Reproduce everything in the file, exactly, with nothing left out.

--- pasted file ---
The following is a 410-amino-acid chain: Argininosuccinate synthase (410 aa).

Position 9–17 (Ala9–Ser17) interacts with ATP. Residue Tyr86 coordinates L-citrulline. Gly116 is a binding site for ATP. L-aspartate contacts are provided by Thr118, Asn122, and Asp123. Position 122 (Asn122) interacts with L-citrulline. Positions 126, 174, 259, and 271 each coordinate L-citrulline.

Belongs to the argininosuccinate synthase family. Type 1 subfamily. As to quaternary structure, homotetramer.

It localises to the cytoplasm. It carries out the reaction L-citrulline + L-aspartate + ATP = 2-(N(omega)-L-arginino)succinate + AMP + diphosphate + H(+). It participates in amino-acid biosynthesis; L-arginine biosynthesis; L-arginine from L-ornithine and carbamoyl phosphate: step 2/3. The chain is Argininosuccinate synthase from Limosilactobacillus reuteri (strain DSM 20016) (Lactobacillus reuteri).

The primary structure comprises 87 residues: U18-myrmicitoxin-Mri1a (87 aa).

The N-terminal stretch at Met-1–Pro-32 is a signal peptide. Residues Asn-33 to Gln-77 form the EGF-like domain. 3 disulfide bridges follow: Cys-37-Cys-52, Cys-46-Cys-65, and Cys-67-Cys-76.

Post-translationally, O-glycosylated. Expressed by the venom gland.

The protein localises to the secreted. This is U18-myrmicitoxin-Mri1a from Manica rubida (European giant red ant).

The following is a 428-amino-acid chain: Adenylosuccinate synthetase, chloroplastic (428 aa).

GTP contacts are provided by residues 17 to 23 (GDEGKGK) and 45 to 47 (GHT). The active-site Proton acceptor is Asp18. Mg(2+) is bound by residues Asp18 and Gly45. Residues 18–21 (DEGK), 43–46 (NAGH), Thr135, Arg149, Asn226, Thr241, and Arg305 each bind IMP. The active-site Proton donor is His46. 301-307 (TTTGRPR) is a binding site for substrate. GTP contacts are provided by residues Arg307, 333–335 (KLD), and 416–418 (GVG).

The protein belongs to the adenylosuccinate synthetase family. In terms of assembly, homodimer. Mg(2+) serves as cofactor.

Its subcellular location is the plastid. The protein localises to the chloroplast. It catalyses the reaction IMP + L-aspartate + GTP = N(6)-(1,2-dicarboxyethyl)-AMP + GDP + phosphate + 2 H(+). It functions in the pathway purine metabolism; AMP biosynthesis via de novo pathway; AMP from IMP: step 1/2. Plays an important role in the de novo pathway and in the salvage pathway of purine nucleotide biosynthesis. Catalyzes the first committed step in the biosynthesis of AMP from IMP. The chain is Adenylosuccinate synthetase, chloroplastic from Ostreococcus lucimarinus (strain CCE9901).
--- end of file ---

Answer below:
The following is a 410-amino-acid chain: Argininosuccinate synthase (410 aa).

Position 9–17 (Ala9–Ser17) interacts with ATP. Residue Tyr86 coordinates L-citrulline. Gly116 is a binding site for ATP. L-aspartate contacts are provided by Thr118, Asn122, and Asp123. Position 122 (Asn122) interacts with L-citrulline. Positions 126, 174, 259, and 271 each coordinate L-citrulline.

Belongs to the argininosuccinate synthase family. Type 1 subfamily. As to quaternary structure, homotetramer.

It localises to the cytoplasm. It carries out the reaction L-citrulline + L-aspartate + ATP = 2-(N(omega)-L-arginino)succinate + AMP + diphosphate + H(+). It participates in amino-acid biosynthesis; L-arginine biosynthesis; L-arginine from L-ornithine and carbamoyl phosphate: step 2/3. The chain is Argininosuccinate synthase from Limosilactobacillus reuteri (strain DSM 20016) (Lactobacillus reuteri).

The primary structure comprises 87 residues: U18-myrmicitoxin-Mri1a (87 aa).

The N-terminal stretch at Met-1–Pro-32 is a signal peptide. Residues Asn-33 to Gln-77 form the EGF-like domain. 3 disulfide bridges follow: Cys-37-Cys-52, Cys-46-Cys-65, and Cys-67-Cys-76.

Post-translationally, O-glycosylated. Expressed by the venom gland.

The protein localises to the secreted. This is U18-myrmicitoxin-Mri1a from Manica rubida (European giant red ant).

The following is a 428-amino-acid chain: Adenylosuccinate synthetase, chloroplastic (428 aa).

GTP contacts are provided by residues 17 to 23 (GDEGKGK) and 45 to 47 (GHT). The active-site Proton acceptor is Asp18. Mg(2+) is bound by residues Asp18 and Gly45. Residues 18–21 (DEGK), 43–46 (NAGH), Thr135, Arg149, Asn226, Thr241, and Arg305 each bind IMP. The active-site Proton donor is His46. 301-307 (TTTGRPR) is a binding site for substrate. GTP contacts are provided by residues Arg307, 333–335 (KLD), and 416–418 (GVG).

The protein belongs to the adenylosuccinate synthetase family. In terms of assembly, homodimer. Mg(2+) serves as cofactor.

Its subcellular location is the plastid. The protein localises to the chloroplast. It catalyses the reaction IMP + L-aspartate + GTP = N(6)-(1,2-dicarboxyethyl)-AMP + GDP + phosphate + 2 H(+). It functions in the pathway purine metabolism; AMP biosynthesis via de novo pathway; AMP from IMP: step 1/2. Plays an important role in the de novo pathway and in the salvage pathway of purine nucleotide biosynthesis. Catalyzes the first committed step in the biosynthesis of AMP from IMP. The chain is Adenylosuccinate synthetase, chloroplastic from Ostreococcus lucimarinus (strain CCE9901).